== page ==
Commercial real estate industry insights.

Reducing Risk of Earthquake-Related Property Damage 

by Joshua Marrow, PE, SECB | Jun 16, 2022

Earthquakes occur with great frequency in this country and elsewhere across the globe. Fortunately, most of the nation’s earthquakes typically don’t result in casualties or property damage. In fact, many earthquakes are so small that they go largely undetected.      

Earthquakes that are severe enough to cause extensive property damage have exacted a heavy economic toll. According to a study by Federal Emergency Management Agency (FEMA), earthquake-related damage to structures totals an estimated $4.4 billion dollars annually. The FEMA study said that figure was a conservative estimate which includes only capital and income losses. It does not include an earthquake’s impact on critical facilities, transportation and utility systems or indirect economic losses.

Various factors – such as proximity to the earthquake’s epicenter, soil composition and type of construction — can determine the amount of damage that buildings sustain during an earthquake

Most of the nation’s earthquake-related losses occur in the high seismic hazard areas in California, Oregon, Washington and Alaska. Earthquakes also have been recorded in the Midwest and East Coast which includes areas spanning the central Mississippi River Valley, eastern Massachusetts, and Charleston, SC. While this region has not experienced a major earthquake – usually between a magnitude of 4 and 5 on the Richter scale – in more than 200 years, it still gets a significant number of minor earthquakes.

Complying with Seismic Building Codes Reduces Earthquake Risk to Properties

Communities adopting and enforcing seismic-resistant building codes have helped minimize the likelihood of severe earthquake-induced damage to buildings and other structures over the years.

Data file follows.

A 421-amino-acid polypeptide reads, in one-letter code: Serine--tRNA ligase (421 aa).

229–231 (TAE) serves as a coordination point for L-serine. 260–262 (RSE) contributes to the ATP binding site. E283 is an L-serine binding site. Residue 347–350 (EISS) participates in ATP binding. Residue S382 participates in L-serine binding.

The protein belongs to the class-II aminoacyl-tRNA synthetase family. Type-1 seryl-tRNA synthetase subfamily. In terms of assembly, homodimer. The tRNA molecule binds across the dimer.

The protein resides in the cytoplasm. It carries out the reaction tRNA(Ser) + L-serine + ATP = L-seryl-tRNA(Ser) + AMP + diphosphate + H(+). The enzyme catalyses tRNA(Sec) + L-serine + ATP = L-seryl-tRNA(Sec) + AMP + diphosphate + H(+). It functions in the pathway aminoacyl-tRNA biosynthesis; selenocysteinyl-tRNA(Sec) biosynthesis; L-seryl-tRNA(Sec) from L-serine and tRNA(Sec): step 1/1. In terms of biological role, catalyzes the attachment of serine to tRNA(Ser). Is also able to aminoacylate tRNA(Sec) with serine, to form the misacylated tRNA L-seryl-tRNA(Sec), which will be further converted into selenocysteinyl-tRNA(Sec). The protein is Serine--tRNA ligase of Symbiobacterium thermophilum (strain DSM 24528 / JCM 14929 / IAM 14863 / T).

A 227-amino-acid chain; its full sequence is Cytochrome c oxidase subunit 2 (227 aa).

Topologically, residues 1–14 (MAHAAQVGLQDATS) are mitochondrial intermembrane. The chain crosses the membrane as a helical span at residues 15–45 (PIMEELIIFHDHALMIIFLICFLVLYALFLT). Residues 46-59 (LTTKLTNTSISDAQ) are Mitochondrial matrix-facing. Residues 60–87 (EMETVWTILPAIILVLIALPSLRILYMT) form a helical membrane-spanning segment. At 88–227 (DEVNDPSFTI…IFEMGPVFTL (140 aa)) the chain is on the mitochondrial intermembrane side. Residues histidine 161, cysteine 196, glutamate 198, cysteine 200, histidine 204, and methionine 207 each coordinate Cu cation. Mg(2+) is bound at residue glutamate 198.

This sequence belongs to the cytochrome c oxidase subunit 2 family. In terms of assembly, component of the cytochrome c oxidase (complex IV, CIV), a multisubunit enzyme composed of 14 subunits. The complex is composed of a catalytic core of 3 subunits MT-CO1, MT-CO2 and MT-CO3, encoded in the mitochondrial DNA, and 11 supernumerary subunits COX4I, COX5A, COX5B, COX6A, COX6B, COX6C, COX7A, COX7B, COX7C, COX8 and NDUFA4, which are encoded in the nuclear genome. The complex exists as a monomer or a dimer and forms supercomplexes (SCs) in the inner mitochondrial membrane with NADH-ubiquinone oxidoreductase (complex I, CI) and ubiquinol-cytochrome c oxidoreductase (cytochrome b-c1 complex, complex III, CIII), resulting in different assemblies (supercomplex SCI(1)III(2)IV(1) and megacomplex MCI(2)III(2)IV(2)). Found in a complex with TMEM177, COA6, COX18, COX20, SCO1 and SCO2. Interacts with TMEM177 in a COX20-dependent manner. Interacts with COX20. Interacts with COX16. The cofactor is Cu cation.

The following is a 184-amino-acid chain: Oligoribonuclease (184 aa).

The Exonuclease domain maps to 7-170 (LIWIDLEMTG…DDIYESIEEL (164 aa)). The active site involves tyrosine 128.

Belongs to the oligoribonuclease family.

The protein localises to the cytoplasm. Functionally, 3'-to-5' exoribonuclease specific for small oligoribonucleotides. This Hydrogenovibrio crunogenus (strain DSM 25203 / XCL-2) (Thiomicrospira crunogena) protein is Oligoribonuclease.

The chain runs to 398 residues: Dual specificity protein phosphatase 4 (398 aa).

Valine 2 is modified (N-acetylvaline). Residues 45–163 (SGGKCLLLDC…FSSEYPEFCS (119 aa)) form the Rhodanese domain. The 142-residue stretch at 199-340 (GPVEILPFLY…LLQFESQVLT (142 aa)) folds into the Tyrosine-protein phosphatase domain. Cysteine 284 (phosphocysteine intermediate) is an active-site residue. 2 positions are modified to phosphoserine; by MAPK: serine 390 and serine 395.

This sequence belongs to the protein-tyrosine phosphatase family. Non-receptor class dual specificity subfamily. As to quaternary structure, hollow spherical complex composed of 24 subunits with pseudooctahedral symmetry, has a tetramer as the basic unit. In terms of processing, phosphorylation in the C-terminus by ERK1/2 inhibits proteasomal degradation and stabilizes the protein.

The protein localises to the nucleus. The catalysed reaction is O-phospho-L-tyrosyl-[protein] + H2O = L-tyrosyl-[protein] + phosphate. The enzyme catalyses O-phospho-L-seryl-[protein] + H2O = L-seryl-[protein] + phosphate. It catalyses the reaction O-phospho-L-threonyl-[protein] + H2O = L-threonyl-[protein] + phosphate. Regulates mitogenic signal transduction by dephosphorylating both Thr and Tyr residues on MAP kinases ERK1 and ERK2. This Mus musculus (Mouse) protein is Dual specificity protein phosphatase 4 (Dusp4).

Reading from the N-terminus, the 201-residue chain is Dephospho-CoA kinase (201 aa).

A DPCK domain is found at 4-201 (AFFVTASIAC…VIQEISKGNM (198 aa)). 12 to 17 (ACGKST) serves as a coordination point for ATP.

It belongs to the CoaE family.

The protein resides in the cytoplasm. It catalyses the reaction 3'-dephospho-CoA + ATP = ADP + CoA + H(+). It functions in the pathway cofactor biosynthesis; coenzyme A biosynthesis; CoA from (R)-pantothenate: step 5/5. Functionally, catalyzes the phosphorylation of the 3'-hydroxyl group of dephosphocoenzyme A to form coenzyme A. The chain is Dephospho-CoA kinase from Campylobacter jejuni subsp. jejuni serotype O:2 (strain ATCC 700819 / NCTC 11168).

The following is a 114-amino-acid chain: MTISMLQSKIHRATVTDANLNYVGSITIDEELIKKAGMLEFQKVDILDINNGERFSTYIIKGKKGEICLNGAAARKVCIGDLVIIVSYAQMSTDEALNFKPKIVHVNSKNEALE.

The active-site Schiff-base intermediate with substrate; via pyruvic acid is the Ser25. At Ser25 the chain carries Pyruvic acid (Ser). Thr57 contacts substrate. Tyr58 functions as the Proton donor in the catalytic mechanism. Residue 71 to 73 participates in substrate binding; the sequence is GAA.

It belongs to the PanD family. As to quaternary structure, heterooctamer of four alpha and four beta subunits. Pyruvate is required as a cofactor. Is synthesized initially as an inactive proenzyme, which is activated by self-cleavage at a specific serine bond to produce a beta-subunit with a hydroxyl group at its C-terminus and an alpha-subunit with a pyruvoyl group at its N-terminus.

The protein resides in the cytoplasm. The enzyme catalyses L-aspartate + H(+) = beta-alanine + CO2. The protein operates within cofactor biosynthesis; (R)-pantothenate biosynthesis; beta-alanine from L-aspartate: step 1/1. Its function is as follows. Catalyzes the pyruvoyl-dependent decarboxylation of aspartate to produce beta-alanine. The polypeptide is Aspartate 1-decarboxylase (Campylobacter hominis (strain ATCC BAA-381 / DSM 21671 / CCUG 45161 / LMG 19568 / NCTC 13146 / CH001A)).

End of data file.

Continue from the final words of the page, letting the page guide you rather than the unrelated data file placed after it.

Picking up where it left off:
These building codes offer more protection to critical facilities like hospitals, public utility structures, schools and storage facilities containing hazardous materials. The codes also restrict or prohibit some types of buildings that are more vulnerable to earthquakes.    

FEMA noted that those states and local jurisdictions complying with these codes have helped create “one of the most effective seismic mitigation strategies available to communities.”

A few decades ago, three regional building codes, each with a provision for earthquakes, were combined to form the International Code Council (ICC). The ICC created a single set of model building codes for the entire country, which have lessened the costs and complexity associated with constructing buildings.      

Currently, most states and municipalities have adopted the ICC codes since the organization’s formation. The ICC codes, which are updated every three years, include seismic design and inspection regulations and other requirements.  These codes are necessary because thousands of new homes and other buildings are built each year in high seismic hazard areas.  

Newerbuildings using current seismic building codes and standards tend to be more earthquake-resistant than older buildings. Many of old buildings were built with outdated and inadequate codes, making these structures the single-largest contributor to seismic risk in the United States.

Retrofitting older buildings and certain types of buildings can prove valuable in mitigating seismic risk. Certain older buildings, such as those with unreinforced masonry structures, have been particularly hazardous in previous earthquakes. To help reduce earthquake-induced damage to these structures, some municipalities have enacted laws requiring owners to evaluate and retrofit these buildings.   

Additionally, the federal government has enacted laws to help lessen the impact of earthquakes on our communities.  

In 1977, Congress created The National Earthquake Hazards Reduction Program (NEHRP) to improve the nation’s earthquake resilience. The NEHRP program provides funding to communities seeking ways to reduce earthquake risk including code adoption, vulnerability assessment, risk awareness and other mitigation activities.

Congress also later amended legislation that made significant changes to how FEMA supports seismic mitigation. A provision in The Disaster Recovery and Reform Act of 2018 offers incentives that encourage communities to adopt and enforce up-to-date building codes, further strengthening seismic-mitigation efforts. BBG Assessment’s Seismic Services practice group can help your organization minimize its exposure to seismic risk. The firm’s Seismic Services team has extensive expertise in providing seismic risk and structural assessments to lenders, owners, investors, government agencies and others who require these types of services. For more information, contact BBG Seismic Services team.